United States of America, Plaintiff-appellee, v. Jin Feng Zeng; Jin Huang, A.k.a. Jin Huan Zeng,defendants-appellants, 28 F.3d 110 (9th Cir. 1994)

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U.S. Court of Appeals for the Ninth Circuit - 28 F.3d 110 (9th Cir. 1994) Submitted April 12, 1994. *Decided May 31, 1994

Before: SKOPIL, NORRIS, and O'SCANNLAIN, Circuit Judges.


Jim Feng Zeng ("Feng") and Jin Huan Zeng ("Huan") appeal their convictions for conspiring to violate and for violating 18 U.S.C. § 1028(a) (2) by knowingly creating and transferring false immigration entry permits. They argue that the evidence is insufficient to prove (1) that the permits were "false identification" documents; (2) that there was an agreement in furtherance of the alleged conspiracy; (3) that Huan was not entrapped by the government to commit the crime; and (4) that Feng actually transferred a falsified entry permit. We affirm.


Feng and Huan contend that the government failed to prove that the entry permits at issue in this case were intended to be used as "identification documents" as required by 18 U.S.C. § 1028(d) (1). We disagree. The statute defines such documents as those "which, when completed with information concerning a particular individual, is of a type intended or commonly accepted for the purpose of identification of individuals." 18 U.S.C. § 1028(d) (1). The Chief of Immigration for CNMI testified that entry permits are issued to aliens seeking to travel in CNMI, that the numbered permits cannot be issued to two different people, and that an alien is required to retain the document and to show it upon request to an immigration official. Such testimony is sufficient to allow a jury to conclude that the false entry permits were "identification documents."

Feng and Huan contend that there is insufficient evidence to prove there was an agreement between them to transfer a false entry permit to Wu (for his brother Qiang). There is no question, however, that Huan transferred the falsified entry permit to Wu. At issue therefore is Feng's participation.

The record shows that Wu obtained a false entry permit and a letter of guarantee. There was testimonial evidence that Feng (not Huan) had acquired several blank entry permits including three that contained forged signatures and that Feng (not Huan) purchased signed but otherwise blank letters of guarantee. Moreover, there is ample evidence of Feng's involvement in the sale of an entry permit to Wu for the benefit of his wife, Zhao Yu Lian. This is clearly circumstantial evidence from which the jury was entitled to infer Feng's role. See United States v. Molinaro, 11 F.3d 853, 861-862 (9th Cir. 1993) (jury can infer agreement from circumstantial evidence); United States v. Taren-Palma, 997 F.2d 525, 536 (9th Cir. 1993) (same), cert. denied, 114 S. Ct. 1648 (1994).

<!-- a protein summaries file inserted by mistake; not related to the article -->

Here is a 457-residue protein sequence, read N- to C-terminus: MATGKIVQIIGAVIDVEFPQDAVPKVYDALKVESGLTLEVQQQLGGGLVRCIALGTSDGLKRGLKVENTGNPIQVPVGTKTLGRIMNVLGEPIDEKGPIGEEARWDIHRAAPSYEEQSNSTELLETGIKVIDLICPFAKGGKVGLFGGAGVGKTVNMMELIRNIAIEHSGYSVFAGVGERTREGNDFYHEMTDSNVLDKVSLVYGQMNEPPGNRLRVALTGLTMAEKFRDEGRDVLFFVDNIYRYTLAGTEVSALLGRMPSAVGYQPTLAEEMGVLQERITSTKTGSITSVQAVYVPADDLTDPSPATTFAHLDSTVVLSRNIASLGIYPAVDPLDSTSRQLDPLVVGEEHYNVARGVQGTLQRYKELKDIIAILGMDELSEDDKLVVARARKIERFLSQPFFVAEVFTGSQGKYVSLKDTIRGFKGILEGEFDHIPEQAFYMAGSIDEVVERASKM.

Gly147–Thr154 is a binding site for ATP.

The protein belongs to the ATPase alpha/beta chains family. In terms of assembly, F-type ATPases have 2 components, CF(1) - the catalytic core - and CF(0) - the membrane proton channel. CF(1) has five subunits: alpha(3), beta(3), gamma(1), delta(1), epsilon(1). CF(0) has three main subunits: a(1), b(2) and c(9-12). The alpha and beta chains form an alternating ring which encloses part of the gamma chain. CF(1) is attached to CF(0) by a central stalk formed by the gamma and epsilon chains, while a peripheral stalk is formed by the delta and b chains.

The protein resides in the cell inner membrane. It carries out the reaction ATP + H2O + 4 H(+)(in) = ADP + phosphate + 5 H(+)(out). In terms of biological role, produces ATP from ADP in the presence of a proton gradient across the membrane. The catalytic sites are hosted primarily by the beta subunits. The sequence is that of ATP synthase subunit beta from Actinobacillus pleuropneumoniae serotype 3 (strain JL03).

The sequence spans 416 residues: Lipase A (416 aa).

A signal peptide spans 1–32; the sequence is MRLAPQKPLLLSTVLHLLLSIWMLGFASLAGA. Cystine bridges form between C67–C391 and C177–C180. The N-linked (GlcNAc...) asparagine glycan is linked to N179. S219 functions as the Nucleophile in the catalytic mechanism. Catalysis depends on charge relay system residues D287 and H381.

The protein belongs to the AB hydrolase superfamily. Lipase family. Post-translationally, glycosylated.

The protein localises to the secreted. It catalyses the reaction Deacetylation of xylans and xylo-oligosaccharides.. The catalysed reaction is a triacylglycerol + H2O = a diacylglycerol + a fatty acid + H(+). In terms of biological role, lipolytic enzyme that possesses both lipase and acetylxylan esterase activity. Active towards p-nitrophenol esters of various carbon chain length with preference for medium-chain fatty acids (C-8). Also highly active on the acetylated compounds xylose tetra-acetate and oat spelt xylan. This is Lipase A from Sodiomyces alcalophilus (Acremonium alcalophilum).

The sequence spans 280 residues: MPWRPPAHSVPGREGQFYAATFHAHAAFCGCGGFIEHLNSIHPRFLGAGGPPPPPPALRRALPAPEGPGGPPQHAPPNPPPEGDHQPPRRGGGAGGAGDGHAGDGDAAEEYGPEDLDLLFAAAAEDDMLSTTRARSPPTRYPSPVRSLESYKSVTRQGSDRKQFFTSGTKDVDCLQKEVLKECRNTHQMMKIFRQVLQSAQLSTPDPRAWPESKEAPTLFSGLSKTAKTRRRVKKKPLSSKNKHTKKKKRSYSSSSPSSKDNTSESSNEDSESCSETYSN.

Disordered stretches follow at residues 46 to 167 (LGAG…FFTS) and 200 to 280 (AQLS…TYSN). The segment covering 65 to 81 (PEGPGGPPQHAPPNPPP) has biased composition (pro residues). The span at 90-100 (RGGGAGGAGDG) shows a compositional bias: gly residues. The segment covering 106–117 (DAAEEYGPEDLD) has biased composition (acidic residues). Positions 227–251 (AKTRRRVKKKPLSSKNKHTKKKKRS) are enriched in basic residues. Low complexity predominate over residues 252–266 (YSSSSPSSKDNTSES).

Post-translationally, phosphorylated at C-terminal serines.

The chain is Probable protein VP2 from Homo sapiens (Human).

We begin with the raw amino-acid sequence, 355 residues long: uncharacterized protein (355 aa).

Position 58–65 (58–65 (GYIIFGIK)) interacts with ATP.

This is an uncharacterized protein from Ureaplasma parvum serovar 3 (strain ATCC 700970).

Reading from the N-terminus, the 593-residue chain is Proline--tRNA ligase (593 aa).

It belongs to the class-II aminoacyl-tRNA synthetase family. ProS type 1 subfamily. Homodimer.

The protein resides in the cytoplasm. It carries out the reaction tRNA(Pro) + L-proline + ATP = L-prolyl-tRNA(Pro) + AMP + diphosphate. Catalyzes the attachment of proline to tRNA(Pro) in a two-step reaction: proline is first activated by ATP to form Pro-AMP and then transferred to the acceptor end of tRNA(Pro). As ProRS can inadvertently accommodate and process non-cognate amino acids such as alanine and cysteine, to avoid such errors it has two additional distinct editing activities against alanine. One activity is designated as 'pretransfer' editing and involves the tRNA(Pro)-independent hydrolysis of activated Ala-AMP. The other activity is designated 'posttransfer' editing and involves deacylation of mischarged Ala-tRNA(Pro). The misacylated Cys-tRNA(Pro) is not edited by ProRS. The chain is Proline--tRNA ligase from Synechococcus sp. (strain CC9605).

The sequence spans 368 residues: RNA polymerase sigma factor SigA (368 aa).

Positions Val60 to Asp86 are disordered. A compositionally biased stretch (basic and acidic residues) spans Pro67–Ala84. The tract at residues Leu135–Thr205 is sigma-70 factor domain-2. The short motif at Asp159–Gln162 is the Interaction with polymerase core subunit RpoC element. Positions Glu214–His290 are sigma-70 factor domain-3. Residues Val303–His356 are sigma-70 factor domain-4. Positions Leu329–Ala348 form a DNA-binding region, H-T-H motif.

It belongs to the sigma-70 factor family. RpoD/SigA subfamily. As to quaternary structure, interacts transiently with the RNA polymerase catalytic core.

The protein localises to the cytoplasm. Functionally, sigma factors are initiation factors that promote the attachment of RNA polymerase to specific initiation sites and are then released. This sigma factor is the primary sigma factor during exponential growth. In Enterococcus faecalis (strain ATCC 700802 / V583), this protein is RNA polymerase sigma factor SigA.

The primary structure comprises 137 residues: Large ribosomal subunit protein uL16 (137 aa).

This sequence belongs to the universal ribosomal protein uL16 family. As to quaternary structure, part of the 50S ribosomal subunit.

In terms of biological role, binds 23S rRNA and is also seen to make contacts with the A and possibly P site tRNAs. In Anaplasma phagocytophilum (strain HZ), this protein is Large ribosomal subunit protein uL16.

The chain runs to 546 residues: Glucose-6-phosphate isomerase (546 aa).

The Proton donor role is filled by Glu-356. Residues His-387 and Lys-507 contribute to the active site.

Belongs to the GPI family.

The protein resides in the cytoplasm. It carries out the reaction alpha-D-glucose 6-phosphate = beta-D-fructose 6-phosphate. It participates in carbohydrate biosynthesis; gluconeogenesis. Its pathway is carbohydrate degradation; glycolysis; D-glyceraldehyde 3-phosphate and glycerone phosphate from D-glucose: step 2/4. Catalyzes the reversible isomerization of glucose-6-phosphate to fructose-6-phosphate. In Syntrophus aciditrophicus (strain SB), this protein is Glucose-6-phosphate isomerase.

Huan contends that the government failed to present sufficient evidence to rebut his entrapment defense. We agree that some of the evidence tends to show that Huan was reluctant to agree to Wu's requests and accordingly, may not have been predisposed to commit the crime. Nonetheless, the evidence also indicates that this reluctance may have been due to Huan's desire to transact the unlawful business without getting caught. Here, the jury resolved the conflicting testimony to conclude that Huan was not entrapped. We will not overturn the verdict. "It is inappropriate for an appellate court to determine whether a defendant was entrapped when such a determination would necessarily entail choosing between conflicting witnesses and judging credibility." United States v. Davis, 15 F.3d 902, 908 (9th Cir. 1994) (internal quotations omitted).

Feng alone was convicted on count III of providing Wu with a false entry permit for Zhao Yu Lian. He contends that the testimonial evidence offered by the government was not competent because the witnesses lied, and they testified only as a result of "deals" with the government. This argument, however, is essentially a challenge to the weight the jury assigned to the witnesses' testimony. The jury here was fully informed of the witnesses' agreements with the government and their involvement in the activities that led to the charges against Feng. See United States v. Brooke, 4 F.3d 1480, 1489 (9th Cir. 1993) (jury is entitled to hear probative evidence of witness' bias). The witnesses' testimony was not "incredible or unsubstantial on its face" so as to justify limiting the jury's role. United States v. Escalante, 637 F.2d 1197, 1200 (9th Cir.), cert. denied, 449 U.S. 856 (1980). Accordingly, we must defer to the jury's determinations of credibility. United States v. Martinez, 967 F.2d 1343, 1345 (9th Cir. 1992).



The panel unanimously finds this case suitable for submission on the record and briefs and without oral argument. Fed. R. App. P. 34(a), Ninth Circuit Rule 34-4


This disposition is not appropriate for publication and may not be cited to or by the courts of this circuit except as provided by Ninth Circuit Rule 36-3